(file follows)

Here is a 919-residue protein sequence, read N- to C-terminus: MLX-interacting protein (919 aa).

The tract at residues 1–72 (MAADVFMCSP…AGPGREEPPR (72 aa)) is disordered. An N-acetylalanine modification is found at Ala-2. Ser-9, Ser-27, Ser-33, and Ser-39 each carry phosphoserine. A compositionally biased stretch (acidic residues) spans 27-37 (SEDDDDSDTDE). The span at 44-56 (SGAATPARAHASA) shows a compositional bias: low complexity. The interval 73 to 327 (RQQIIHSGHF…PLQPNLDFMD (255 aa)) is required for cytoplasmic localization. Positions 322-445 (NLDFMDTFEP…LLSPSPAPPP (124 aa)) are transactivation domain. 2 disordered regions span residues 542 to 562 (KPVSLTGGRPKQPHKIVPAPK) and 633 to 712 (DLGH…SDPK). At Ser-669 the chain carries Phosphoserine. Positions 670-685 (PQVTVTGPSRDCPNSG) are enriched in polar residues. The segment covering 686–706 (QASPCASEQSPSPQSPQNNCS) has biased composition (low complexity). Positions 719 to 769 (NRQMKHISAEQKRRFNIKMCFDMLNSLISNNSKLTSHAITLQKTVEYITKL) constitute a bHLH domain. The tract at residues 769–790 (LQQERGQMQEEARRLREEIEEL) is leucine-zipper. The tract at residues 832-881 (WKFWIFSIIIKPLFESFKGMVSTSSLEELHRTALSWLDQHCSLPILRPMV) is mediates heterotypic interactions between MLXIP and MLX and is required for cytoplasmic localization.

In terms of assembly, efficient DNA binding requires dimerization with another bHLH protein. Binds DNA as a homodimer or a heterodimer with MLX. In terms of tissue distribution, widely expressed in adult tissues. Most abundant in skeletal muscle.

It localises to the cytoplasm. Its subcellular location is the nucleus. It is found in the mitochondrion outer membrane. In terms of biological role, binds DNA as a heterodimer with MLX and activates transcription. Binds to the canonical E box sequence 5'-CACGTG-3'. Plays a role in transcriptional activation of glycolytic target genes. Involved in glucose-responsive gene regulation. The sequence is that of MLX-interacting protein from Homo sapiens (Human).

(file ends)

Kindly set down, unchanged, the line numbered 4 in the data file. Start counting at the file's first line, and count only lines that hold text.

It localises to the cytoplasm. Its subcellular location is the nucleus. It is found in the mitochondrion outer membrane. In terms of biological role, binds DNA as a heterodimer with MLX and activates transcription. Binds to the canonical E box sequence 5'-CACGTG-3'. Plays a role in transcriptional activation of glycolytic target genes. Involved in glucose-responsive gene regulation. The sequence is that of MLX-interacting protein from Homo sapiens (Human).